Nuveen Investments
 
9

 
 

 
 
Portfolio Managers’ Comments (continued)
 
(subsequent to the close of this reporting period), Moody’s announced that it also had placed its Baa3 rating on Puerto Rico GOs (and other Puerto Rico issues linked to the GO rating) on review for downgrade. These downgrades were based on Puerto Rico’s ongoing economic problems and, in the case of the COFINA bonds, the impact of these problems on the projected growth of sales tax revenues. However, the COFINA bonds were able to maintain a higher credit rating than the GOs because, unlike the revenue streams supporting some Puerto Rican issues, the sales taxes supporting the COFINA bonds cannot be diverted and used to support Puerto Rico’s GO bonds.
 
For the reporting period ended October 31, 2013, Puerto Rico paper underperformed the municipal market as a whole. These four Funds have limited exposure to Puerto Rico bonds. In NIO, NVG and NEA, the majority of this exposure is the sales tax bonds issued by COFINA, which we consider the best of the Puerto Rico issuance. Much of this exposure also is insured, which we believe adds a measure of value. In addition, the Funds hold small positions in other Puerto Rico credits, such as highway and electric utilities bonds. Over the past six months, NQI sold its positions in COFINA bonds (May 2013) and Puerto Rico GOs (September 2013), leaving the Fund with two small holdings, an insured electric power bond and an escrowed highway revenue credit. Overall, the small nature of our exposure helped to limit the impact of the Puerto Rico bonds’ underperformance on the Funds.

10
 
Nuveen Investments

 
 

 
 
Fund Leverage
 
IMPACT OF THE FUNDS’ LEVERAGE STRATEGIES ON PERFORMANCE
 
One important factor impacting the returns of the Funds relative to their comparative benchmarks was the Funds’ use of leverage through their issuance of preferred shares and/or investments in inverse floating rate securities, which represent leveraged investments in underlying bonds. The Funds use leverage because our research has shown that, over time, leveraging provides opportunities for additional income, particularly in the recent market environment where short-term market rates are at or near historical lows, meaning that the short-term rates the Fund has been paying on its leveraging instruments have been much lower than the interest the Fund has been earning on its portfolio of long-term bonds that it has bought with the proceeds of that leverage. However, use of leverage also can expose the Fund to additional price volatility. When a Fund uses leverage, the Fund will experience a greater increase in its net asset value if the municipal bonds acquired through the use of leverage increase in value, but it will also experience a correspondingly larger decline in its net asset value if the bonds acquired through leverage decline in value, which will make the Fund’s net asset value more volatile, and its total return performance more variable over time. In addition, income in levered funds will typically decrease in comparison to unlevered funds when short-term interest rates increase and increase when short-term interest rates decrease. Leverage made a negative contribution to the performance of these Funds over this reporting period.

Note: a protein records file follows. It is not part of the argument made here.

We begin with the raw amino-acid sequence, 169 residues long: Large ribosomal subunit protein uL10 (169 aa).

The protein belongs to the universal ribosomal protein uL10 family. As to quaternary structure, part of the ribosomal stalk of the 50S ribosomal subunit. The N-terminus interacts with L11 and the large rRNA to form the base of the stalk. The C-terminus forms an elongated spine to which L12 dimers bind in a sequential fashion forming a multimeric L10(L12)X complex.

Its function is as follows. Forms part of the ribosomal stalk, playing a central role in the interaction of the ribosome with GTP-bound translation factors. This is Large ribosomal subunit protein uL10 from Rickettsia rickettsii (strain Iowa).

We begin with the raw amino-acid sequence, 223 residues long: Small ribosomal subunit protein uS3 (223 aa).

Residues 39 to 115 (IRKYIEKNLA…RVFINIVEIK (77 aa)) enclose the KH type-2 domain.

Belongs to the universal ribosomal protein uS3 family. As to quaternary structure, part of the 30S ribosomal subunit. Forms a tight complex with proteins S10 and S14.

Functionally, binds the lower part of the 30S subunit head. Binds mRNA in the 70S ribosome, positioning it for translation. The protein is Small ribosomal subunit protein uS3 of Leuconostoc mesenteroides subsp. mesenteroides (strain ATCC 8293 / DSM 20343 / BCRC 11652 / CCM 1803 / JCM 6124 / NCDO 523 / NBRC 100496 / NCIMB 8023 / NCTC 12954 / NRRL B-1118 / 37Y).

As of October 31, 2013, the Funds’ percentages of effective and regulatory leverage are as shown in the accompanying table.
 
     
NQI
 
NIO
 
NVG
 
NEA
 
Effective Leverage*
   
38.43
%
 
39.54
%
 
38.11
%
 
38.43%
 
Regulatory Leverage*
   
31.23
%
 
32.55
%
 
31.56
%
 
31.60%
 

*
Effective Leverage is a Fund’s effective economic leverage, and includes both regulatory leverage and the leverage effects of certain derivative and other investments in a Fund’s portfolio that increase the Fund’s investment exposure. Currently, the leverage effects of Tender Option Bond (TOB) inverse floater holdings are included in effective leverage values, in addition to any regulatory leverage. Regulatory leverage consists of preferred shares issued or borrowings of a Fund. Both of these are part of a Fund’s capital structure. Regulatory leverage is subject to asset coverage limits set forth in the Investment Company Act of 1940.